Hundreds gather on steps of San Francisco City Hall in solidarity with Paris

Across America, people are gathering to show sympathy and solidarity with France, in the wake of Friday's terrorist attacks. Hundreds gathered Sunday afternoon outside San Francisco City Hall and  the French Consulate for remembrance and a moment of silence between 3-3:30 p.m.

"I want to say thank you," Consul General of France in San Francisco Pauline Carmona told the crowd. "Thank you for your support in such a difficult moment." 

The consulate continues to be a gathering place for mourners, and those wanting to express their sadness and respect.

The event was organized through a Facebook page for French in San Francisco. "This event is very unique for us. We usually have social events," explained organizer Erwan Leroy. "Very soon we have to close the street behind. In a way I'm very happy about the gathering, but deeply saddened by what happened in Paris."

More than 130 people died in Friday's coordinated terrorist attacks in Paris. Many more were injured.

Countless others from Paris and beyond were left with the feeling that no place is safe. "Oh, definitely," said Leroy. "They want to change our culture. They want to change our freedom, our way of life. We're showing today that won't happen."

The San Francisco gathering had a heavy police presence including rooftop snipers. San Francisco Police officers could be seen on the street level, on the steps of City Hall, as well as a lookout on a nearby rooftop.

The mood of the gathering alternated between solemn and defiant. On a couple of occasions the crowd broke into song, belting out the French national anthem.

"It's really moving," said French tourist, Laurence Guignard. "Because we can see that every country is here when another country needs him."

The French Consulate's office will be open to the public Monday so people can sign a book of condolences.

Saturday evening, the crowd swelled to more than 100, spilling off the sidewalk and into the street, as police guided traffic.

They left behind dozens of messages, mementos and floral bouquets.  

"I'm so sorry for what happened in Paris," mourner Ellie Marandi told KTVU.

Marandi is Iranian born, but a U.S. citizen for five years. She wrote the words "freedom, equality, brotherhood" on a message board, and said she was horrified at the violent extremism.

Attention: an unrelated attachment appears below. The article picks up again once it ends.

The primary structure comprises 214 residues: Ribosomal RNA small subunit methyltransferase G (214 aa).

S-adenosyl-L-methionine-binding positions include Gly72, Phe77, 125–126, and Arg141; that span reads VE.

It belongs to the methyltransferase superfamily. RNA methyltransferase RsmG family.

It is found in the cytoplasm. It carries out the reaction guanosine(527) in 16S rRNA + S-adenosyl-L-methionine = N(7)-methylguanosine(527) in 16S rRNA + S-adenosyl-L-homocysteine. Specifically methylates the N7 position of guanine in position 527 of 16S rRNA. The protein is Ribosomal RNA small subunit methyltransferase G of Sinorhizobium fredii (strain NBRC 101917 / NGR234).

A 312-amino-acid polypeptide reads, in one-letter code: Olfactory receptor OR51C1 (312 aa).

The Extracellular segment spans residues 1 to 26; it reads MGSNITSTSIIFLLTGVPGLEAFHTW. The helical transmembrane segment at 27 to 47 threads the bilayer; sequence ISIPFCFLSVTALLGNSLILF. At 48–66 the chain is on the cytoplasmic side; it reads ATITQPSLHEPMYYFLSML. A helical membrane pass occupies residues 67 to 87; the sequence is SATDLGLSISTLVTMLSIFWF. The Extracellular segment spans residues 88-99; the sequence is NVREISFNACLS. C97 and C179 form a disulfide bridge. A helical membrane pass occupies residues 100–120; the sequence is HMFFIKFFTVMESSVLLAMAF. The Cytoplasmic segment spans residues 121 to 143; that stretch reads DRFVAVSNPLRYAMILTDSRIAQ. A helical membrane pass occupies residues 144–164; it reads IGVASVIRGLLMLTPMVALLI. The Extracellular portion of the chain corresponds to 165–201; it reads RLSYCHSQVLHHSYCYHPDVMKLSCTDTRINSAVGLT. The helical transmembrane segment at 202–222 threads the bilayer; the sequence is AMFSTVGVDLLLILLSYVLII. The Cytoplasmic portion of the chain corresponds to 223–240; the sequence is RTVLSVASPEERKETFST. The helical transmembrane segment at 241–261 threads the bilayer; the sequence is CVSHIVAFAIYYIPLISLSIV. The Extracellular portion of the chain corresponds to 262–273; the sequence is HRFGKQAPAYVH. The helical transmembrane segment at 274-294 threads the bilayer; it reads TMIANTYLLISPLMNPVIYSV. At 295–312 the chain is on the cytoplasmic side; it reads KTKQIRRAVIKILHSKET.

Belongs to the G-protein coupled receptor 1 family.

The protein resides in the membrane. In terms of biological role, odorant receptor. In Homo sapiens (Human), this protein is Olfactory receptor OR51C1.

"They're just killing and proceeding, just killing, expanding their kingdom with blood, so it's sad," lamented Marandi.

South of Market Street, in Yerba Buena Gardens, a simultaneous  show of solidarity was held, as a few hundred people gathered on the lawn.

Candles, were their only light. Quiet conversation, the only sound, except for church bells tolling across the street.

"I think it's comparable to September 11th," French immigrant Beatrice Tarka told KTVU.

The shock and sadness are reminiscent of the terror attacks of 2001. So too, is the support coming from all over the world, and the sense of defiance.  

Tarka expressed what many expatriates feel, that fear must be rebuffed and the terrorists defeated.

"They're killing our children, our brothers, sisters, parents and I think the message is very clear, we're going to do whatever needs to be done to stop it."

Among those gazing in silence at the consulate, a sixteen year old exchange student from France.

"It's hard when it's in your own country and you're not there when it's happening," admitted Illona Pasqualini to KTVU.

"My mom and I talked about whether I should come back, but she thinks it's better that I'm here and not there, because I'm safer."

As safe as anyplace seems, after more innocent lives are extinguished, in the name of rage and radicalism.

"I don't think it's over," observed Pasqualini, "and I think we'll have more of it in France. Scary, but we have to deal with it. "